“These are not concealed, clandestine operations by sophisticated gangs with suppliers and lookouts. These are brazen individuals who conduct their business in plain sight because they know Baltimore City will do nothing to prevent or punish them,” the letter read. “This hurts the family fabric and tourist value of the community.”
After dark, crowds show up with coolers of alcohol and sell drinks on the streets, the owners said, and people advertise their homemade cocktails on Instagram. Some restaurant workers say they routinely see kids drinking, and that’s when the fights break out.
“It’s completely uncontrolled,” said Lance Sovine, who owns the E.C. Pops, a Maryland- and Pride-themed gift shop on South Broadway Street.
Sovine said he used to close the shop at midnight, doing about a third of its sales from a late-night crowd in the last four hours. Those sales, however, aren’t enough for Sovine to keep the doors open after dark. Now he closes at 8 p.m., he said.
“We see it. We know it’s happening. Yet our elected officials are turning a blind eye to it,” Sovine said.
He said their pleas for help to Councilman Zeke Cohen and Mayor Brandon Scott have gone unanswered.
“What I would like to see is our elected officials take ownership,” he said.
At Broadway Square at the heart of Fells Point, signs prohibit skateboarding and bicycling, and say that the square closes at 11 p.m., but the rules aren’t enforced.
Toni James, who with her husband owns the Katwalk Boutique and Angel Park men’s store on Aliceanna Street, said the rules should be enforced. She said the crowds in the square are bigger than in recent summers, and the people are coming to party not shop or eat.
“It’s a lot of people drinking outside,” she said. “The city definitely has to get a grip on it.”
In their letter, the business owners say they intend to withhold taxes, along with minor privilege and permit fees, and place those funds into an escrow account, which will not be released “until and unless basic and essential municipal services are restored.”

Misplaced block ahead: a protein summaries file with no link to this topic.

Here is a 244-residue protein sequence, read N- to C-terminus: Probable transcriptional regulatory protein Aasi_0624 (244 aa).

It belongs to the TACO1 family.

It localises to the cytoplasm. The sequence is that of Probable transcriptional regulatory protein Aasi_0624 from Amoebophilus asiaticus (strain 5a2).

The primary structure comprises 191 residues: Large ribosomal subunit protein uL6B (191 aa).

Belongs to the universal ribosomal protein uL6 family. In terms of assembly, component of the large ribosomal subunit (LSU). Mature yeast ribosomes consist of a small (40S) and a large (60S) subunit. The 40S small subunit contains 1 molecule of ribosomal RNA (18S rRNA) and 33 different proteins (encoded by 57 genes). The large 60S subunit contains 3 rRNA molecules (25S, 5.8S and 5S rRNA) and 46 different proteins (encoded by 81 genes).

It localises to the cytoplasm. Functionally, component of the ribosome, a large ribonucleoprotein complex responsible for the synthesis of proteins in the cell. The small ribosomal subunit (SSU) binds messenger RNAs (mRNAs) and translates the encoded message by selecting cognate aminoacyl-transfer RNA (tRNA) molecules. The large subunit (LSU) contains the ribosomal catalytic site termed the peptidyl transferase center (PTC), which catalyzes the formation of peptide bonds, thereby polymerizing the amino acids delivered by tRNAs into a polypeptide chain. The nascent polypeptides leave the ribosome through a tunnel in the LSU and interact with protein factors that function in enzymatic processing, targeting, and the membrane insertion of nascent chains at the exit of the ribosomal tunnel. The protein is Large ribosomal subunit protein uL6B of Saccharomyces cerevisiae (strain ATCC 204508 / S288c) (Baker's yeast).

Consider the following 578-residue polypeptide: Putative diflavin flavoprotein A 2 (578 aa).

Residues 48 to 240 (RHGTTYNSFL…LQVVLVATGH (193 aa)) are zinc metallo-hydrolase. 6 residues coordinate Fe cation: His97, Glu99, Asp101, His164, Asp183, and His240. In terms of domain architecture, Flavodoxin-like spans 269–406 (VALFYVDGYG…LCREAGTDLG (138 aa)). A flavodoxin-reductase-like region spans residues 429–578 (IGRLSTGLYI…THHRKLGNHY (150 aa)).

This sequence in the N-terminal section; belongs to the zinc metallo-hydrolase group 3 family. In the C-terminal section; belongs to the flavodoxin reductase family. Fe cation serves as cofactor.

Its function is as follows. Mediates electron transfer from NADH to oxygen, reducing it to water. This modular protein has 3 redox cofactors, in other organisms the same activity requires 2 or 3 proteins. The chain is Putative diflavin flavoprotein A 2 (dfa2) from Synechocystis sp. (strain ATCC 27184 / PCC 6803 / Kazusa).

“We have struggled through a global pandemic, enduring restaurant shutdowns and mask mandates. For months, we have been holding on by a thread, waiting for daybreak, worrying whether we will make it or if we will be the next business to shutter our doors for good,” the letter stated.
The letter comes after a particularly violent weekend in Fells Point when three people were shot early Sunday morning in two separate incidents. Police said around 12:30 a.m. Sunday, officers patrolling the area found two men, 24 and 26 years old, suffering gunshot wounds in the 1700 block of Thames St. The injuries were not life-threatening.
A short time later, officers were called to nearby Aliceanna Street and South Broadway, where a man had been shot in the head.
Since Saturday night, videos have circulated on social media of fistfights in the square and people striking poses while standing on the hood of a police car.
Dimitris Spiliadis, the owner of The Black Olive restaurant on South Bond Street, said he felt he had to walk with some customers to make sure they reached their cars safely. He used to stop seating at 10 p.m.; now, it’s 8:30 p.m.
“You got cars parking here, pulling open their trunks, they got lights, a full bar. There’s an open-air selling of alcohol,” he said.
Spiliadis had a first career as a behavior intervention specialist, working with troubled children, he said, so he knows how to defuse tense confrontations and generally handle himself. He said he had no fear walking home late at night, until the gunshots rang out early Sunday morning and he went ducking for cover.
He blames some of the problem on the street closures. City crews have been shutting down the streets around South Broadway. Instead of easing traffic congestion, some restaurant workers and neighbors say, it’s causing a powder keg.
Spiliadis doesn’t blame the children, but rather the city leaders who he said have failed to invest in safe recreational places in Baltimore. He said he understands why Baltimore’s youth might resent the police, considering the department has endured scandals such as the Gun Trace Task Force.
“This is the result of a lot of misuse of public trust,” he said.
Still, Spiliadis said something must be done.
“The value of the community is at stake,” he said.